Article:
Humanitarian organizations need our help in identifying all of the short and long-term impacts of major disasters. Assessing the damage to agriculture in particular is very important because of the millions of people around the world relying on it for their livelihoods and well being. Identifying which communities have been most affected allows humanitarian organizations to more quickly provide aid.
This Digital Humanitarian expedition will evaluate the impact of disasters on Philippines' coconut trees, which play an important role in the country’s economy. Millions of coconut trees were destroyed as a result of Typhoon Haiyan and other recent disasters. These trees can eventually rot, which leads to Rhinoceros Beetle infestations. This can destroy healthy trees and could potentially wipe out the country’s entire coconut industry!
While identifying the hardest-hit areas after a disaster is very important for disaster responders, they are often overwhelmed by all the information that needs to be analyzed to carry out disaster damage assessments.
This is where we come in!
Our partners at SkyEye, a local Filipino group in Manila, use small remote-controlled airplanes to take photographs of disaster-affected regions from the air. They recently took thousands of pictures of agricultural areas and need our help to identify which coconut trees in these photographs have been damaged so they can share the results with our humanitarian partners.
Manually identifying every single coconut tree that is destroyed can take a lot of time, which humanitarian organizations do not have during major disasters. So our partners at Simon Fraser University in Canada will use the results of our expedition to create an algorithm to automatically identify destroyed coconut trees in the future. But they need the results from our expedition to do this.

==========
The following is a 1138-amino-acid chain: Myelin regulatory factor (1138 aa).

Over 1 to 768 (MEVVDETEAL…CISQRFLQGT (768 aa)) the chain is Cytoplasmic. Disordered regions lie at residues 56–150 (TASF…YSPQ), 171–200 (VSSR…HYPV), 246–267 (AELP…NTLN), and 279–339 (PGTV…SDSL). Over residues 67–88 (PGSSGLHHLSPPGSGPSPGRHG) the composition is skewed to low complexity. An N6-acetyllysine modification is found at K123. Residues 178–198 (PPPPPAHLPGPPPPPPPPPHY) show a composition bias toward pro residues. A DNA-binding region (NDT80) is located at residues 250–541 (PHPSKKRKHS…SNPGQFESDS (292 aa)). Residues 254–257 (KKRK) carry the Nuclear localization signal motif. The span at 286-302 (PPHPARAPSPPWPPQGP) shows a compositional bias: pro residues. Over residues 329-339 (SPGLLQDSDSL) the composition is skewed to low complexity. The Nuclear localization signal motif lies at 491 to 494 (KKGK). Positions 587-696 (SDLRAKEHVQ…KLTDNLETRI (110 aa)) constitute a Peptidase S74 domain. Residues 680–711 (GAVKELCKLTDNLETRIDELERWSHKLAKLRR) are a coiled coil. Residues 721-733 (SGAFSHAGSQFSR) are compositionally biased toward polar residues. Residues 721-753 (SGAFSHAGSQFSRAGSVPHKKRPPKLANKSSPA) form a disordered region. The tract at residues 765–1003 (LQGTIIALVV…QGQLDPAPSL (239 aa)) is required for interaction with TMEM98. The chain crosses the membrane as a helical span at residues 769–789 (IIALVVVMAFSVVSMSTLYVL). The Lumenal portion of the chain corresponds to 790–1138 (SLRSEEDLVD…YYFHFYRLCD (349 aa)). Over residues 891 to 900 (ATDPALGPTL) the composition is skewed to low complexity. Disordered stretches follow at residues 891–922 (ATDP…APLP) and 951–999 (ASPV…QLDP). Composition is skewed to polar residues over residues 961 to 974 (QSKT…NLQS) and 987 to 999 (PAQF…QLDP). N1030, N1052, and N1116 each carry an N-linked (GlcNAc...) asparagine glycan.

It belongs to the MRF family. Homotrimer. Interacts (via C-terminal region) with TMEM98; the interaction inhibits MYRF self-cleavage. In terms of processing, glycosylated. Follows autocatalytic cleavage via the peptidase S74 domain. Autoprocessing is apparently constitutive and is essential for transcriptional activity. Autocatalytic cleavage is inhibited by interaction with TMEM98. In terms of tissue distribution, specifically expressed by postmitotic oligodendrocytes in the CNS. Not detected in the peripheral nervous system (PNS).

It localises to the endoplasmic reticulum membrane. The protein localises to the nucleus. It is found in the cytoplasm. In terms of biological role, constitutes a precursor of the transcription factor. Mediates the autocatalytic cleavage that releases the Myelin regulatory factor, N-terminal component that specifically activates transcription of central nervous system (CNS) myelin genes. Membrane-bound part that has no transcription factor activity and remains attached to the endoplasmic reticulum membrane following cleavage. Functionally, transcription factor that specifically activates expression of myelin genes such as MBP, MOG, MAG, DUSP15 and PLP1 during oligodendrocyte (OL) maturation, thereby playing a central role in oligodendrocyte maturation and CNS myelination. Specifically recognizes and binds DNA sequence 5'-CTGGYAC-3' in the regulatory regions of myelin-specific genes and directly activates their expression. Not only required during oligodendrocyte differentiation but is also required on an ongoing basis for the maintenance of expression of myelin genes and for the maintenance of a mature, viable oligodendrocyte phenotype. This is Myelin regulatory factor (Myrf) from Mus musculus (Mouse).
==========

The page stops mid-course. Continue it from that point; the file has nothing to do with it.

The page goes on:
So our expedition will solve two important problems: 1) enable humanitarian organizations to measure the continuing, long-term impact of disasters on agriculture in the Philippines; and 2) enable humanitarian organization to automatically assess the impact of disasters on agriculture in tropical countries around the world.
Being a Digital Humanitarian is very easy! In this expedition you will use a tool called MicroMappers to trace healthy and damaged coconut tree trunks. Your contribution will be used to create a machine algorithm to test this in the future. We have a tutorial video and some guides to help your mission:
Only coconut tree trunks should be traced:
Examples of healthy trees with visible trunks:
When tracing a trunk, we first click on the bottom part of the trunk (near the roots of the tree) and then draw a line to the top of the trunk (near the leaves or where the leaves should be). Red lines indicate damaged coconut trees (broken branches, laying down) and blue links indicate healthy coconut trees (standing upright). Note: If there green fronds (leaves) on trees that appear to be laying down, then these might be standing healthy trees. If you are unsure if the tree is healthy or damaged, leave it out.
Damaged trees traced right:
Example of a damaged tree:
And remember, both directly visible standing trunks and those that are lying down should be traced. Don’t worry if you can’t see the trunks of coconut trees if they’re obscured, trace only trees that are visibly identified as healthy or damaged. The top of the trunk might be obscured by branches, if you can decipher where it would stop then please mark, if not please omit.
Picture with no visible trunks (Remember, only tag the trunk if you see it in its entirety):
Click the “No trunks here” button in this case.
Only tag coconut tree trunks. There may be other trees felled by the storms - do not tag them. Here’s an example of what those might look like:
UAVs are not yet perfect. As a result, some of the images are badly distorted. Do not tag any distorted trunks!
Some final tips before your expedition!